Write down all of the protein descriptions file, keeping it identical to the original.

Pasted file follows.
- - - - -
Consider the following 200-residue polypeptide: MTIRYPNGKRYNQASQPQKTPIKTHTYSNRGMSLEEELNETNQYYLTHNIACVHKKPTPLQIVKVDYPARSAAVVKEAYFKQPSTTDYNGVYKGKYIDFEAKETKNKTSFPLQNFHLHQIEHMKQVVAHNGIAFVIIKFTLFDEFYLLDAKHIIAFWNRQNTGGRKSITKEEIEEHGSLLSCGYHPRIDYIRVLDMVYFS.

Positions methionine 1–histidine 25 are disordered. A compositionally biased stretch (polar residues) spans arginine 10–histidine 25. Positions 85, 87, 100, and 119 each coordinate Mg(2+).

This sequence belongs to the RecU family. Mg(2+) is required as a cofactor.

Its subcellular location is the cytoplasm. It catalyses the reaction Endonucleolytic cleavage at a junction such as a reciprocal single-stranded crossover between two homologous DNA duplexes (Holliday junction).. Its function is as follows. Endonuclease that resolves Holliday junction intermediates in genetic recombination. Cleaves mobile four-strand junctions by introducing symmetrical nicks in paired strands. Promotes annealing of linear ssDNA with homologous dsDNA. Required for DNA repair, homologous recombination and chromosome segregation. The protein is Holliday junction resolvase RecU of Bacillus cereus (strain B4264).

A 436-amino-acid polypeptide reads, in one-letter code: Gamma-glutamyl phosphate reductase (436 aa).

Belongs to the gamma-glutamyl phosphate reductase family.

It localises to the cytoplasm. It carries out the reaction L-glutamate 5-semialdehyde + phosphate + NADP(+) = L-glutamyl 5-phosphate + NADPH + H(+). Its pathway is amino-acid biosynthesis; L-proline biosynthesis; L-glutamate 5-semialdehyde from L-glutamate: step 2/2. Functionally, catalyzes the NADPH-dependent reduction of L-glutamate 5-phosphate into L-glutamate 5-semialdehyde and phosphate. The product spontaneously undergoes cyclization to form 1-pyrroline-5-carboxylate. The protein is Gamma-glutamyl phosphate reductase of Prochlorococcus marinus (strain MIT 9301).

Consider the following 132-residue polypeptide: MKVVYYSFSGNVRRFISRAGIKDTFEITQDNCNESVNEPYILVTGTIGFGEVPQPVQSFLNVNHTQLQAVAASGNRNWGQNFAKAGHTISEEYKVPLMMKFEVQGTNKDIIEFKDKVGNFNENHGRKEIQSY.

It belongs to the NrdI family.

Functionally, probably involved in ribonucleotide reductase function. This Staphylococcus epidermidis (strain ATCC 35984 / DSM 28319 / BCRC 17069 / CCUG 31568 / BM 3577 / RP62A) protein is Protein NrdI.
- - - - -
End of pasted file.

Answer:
Consider the following 200-residue polypeptide: MTIRYPNGKRYNQASQPQKTPIKTHTYSNRGMSLEEELNETNQYYLTHNIACVHKKPTPLQIVKVDYPARSAAVVKEAYFKQPSTTDYNGVYKGKYIDFEAKETKNKTSFPLQNFHLHQIEHMKQVVAHNGIAFVIIKFTLFDEFYLLDAKHIIAFWNRQNTGGRKSITKEEIEEHGSLLSCGYHPRIDYIRVLDMVYFS.

Positions methionine 1–histidine 25 are disordered. A compositionally biased stretch (polar residues) spans arginine 10–histidine 25. Positions 85, 87, 100, and 119 each coordinate Mg(2+).

This sequence belongs to the RecU family. Mg(2+) is required as a cofactor.

Its subcellular location is the cytoplasm. It catalyses the reaction Endonucleolytic cleavage at a junction such as a reciprocal single-stranded crossover between two homologous DNA duplexes (Holliday junction).. Its function is as follows. Endonuclease that resolves Holliday junction intermediates in genetic recombination. Cleaves mobile four-strand junctions by introducing symmetrical nicks in paired strands. Promotes annealing of linear ssDNA with homologous dsDNA. Required for DNA repair, homologous recombination and chromosome segregation. The protein is Holliday junction resolvase RecU of Bacillus cereus (strain B4264).

A 436-amino-acid polypeptide reads, in one-letter code: Gamma-glutamyl phosphate reductase (436 aa).

Belongs to the gamma-glutamyl phosphate reductase family.

It localises to the cytoplasm. It carries out the reaction L-glutamate 5-semialdehyde + phosphate + NADP(+) = L-glutamyl 5-phosphate + NADPH + H(+). Its pathway is amino-acid biosynthesis; L-proline biosynthesis; L-glutamate 5-semialdehyde from L-glutamate: step 2/2. Functionally, catalyzes the NADPH-dependent reduction of L-glutamate 5-phosphate into L-glutamate 5-semialdehyde and phosphate. The product spontaneously undergoes cyclization to form 1-pyrroline-5-carboxylate. The protein is Gamma-glutamyl phosphate reductase of Prochlorococcus marinus (strain MIT 9301).

Consider the following 132-residue polypeptide: MKVVYYSFSGNVRRFISRAGIKDTFEITQDNCNESVNEPYILVTGTIGFGEVPQPVQSFLNVNHTQLQAVAASGNRNWGQNFAKAGHTISEEYKVPLMMKFEVQGTNKDIIEFKDKVGNFNENHGRKEIQSY.

It belongs to the NrdI family.

Functionally, probably involved in ribonucleotide reductase function. This Staphylococcus epidermidis (strain ATCC 35984 / DSM 28319 / BCRC 17069 / CCUG 31568 / BM 3577 / RP62A) protein is Protein NrdI.